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Culture

Germany Disappoints in Athletics Again

In the early 1980s, East and West Germany were strong competitors in athletics, collecting golds in track and field. But judging by the meager medal haul at the recent Helsinki world championships, times have changed.

Christina Obergföll captured silver in women's javelin

Germany's media were in a reflective mood Monday following German athletes' slim five-medal haul at the recent Helsinki Athletic Championships.

"Are we only capable of throwing and pushing?" asked Bild, the country's most popular newspaper. "Where would German athletics be if we did not have these strong men and women?"

"Just throwing experts"

All five medals were collected in field events with Franka Dietzsch, 37, taking gold in the women's discus, Christina Obergföll silver in the javelin, and her compatriot, Steffi Nerius, the bronze in the same discipline.

For the men, Ralf Bartels won bronze in the shot-put while Michael Möllenbeck finished third in the discus.

Germany's Tobias Unger crosses the line to win the fourth heat of the men's 200 meters at the World Athletics Championships in Helsinki

"We have no more track stars or jumpers - just throwing experts," concluded Bild.

Germany named its smallest-ever squad for the Helsinki world championships, with just a 55-athlete team coming from a nation with close to 82 million inhabitants.

After collecting four medals at the last world championships in Paris 2003 and two silver medals at the 2004 Olympic Games in Athens, Germany actually improved their medal tally in Finland, although not by much.

"I think we should look at the positives as almost all of our athletes have turned in season bests in Helsinki," said German Athletics Association (DLV) President Clemens Prokop. "The perspectives are more important than counting medals."

Germany's Heike Drechsler, center, stands with her gold medal for the women's long jump alongside silver medalist Fiona May, of Italy, right, and bronze medalist Marion Jones, of the United States, during award ceremonies at the Summer Olympics Friday, Sept. 29, 2000, at Olympic Stadium in Sydney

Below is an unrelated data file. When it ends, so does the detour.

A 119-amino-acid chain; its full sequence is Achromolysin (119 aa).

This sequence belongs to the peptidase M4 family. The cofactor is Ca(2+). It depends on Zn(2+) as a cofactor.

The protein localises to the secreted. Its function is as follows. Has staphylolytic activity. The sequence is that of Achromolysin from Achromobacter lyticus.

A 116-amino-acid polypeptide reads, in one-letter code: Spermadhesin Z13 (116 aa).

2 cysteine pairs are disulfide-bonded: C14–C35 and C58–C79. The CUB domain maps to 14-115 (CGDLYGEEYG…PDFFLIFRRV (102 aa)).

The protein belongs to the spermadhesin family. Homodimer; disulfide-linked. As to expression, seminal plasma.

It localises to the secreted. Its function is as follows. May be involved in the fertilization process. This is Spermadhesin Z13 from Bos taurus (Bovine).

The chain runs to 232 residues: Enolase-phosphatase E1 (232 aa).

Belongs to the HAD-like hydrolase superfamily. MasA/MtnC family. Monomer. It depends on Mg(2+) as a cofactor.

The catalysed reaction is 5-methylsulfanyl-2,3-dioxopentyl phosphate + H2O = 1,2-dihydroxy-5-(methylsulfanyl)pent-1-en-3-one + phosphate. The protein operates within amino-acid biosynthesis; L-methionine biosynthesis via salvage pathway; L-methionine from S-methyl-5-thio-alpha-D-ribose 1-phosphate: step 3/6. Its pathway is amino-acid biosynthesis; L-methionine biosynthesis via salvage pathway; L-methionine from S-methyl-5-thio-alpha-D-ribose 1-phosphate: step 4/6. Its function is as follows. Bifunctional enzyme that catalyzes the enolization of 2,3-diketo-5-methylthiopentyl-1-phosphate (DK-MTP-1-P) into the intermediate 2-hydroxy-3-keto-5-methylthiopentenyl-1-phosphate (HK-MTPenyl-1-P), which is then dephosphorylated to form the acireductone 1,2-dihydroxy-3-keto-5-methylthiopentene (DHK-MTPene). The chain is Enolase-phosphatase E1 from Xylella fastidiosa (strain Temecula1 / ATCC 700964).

The emergence of Andre Niklaus, a surprise fourth in the men's decathlon, and Kirsten Bolm, fourth in the women's 100-meter hurdles, offer a small ray of hope for the future, but where are the successors to former greats such as Dieter Baumann or Heike Drechsler?

Drechsler won two Olympic Golds at long jump in the 1992 and 2000 Olympics while Baumann lifted 5000-meter gold at the Barcelona Olympics in 1992.

Doping scandals mar image

Despite those successes, German athletics in recent years has been tarnished by doping incidents, raising uncomfortable memories of the former communist East Germany's drug-abuse culture.

Late last year, German athletics coach Thomas Springstein was suspended by his club SC Magdeburg after a banned substance was found at his house during a state prosecutors' investigation into alleged drug use.

Springstein, the coach who trained Olympic 800-meter gold medal winner Nils Schumann and shamed double world sprint champion Katrin Krabbe, had been under investigation since August after the DLV reported him on suspicion of violating medicine laws and possible attempted bodily harm. Springstein was not alone in the developing scandal. His partner, the German sprinter Grit Breuer, the former 400-meter European champion, was also in trouble after missing a random drugs test.

Germany's Grit Breuer crosses the finish line to help her team win the 4x400m relay at the European Athletics Championships in the Olympic Stadium in Munich, Germany, Sunday, Aug. 11, 2002

It is not the first time that the duo had been embroiled in a drugs related controversy. Breuer and her East German compatriot Krabbe, both coached by Springstein, were suspended for two years for using the banned steroid clenbuterol in 1992. Krabbe won the 100-meter and 200-meter world titles in 1991 while Breuer won the 400-meters European title in 1990.

Not just a German problem?

However, the media refused to see the medal drought Monday as a specifically German problem.

"Germany is not the only big nation falling behind in international athletics," declared the daily Berliner Morgenpost. "Great Britain, Italy and Spain are also concerned about the future."

But that's small consolation for the fallen powerhouse of world athletics.

DW.DE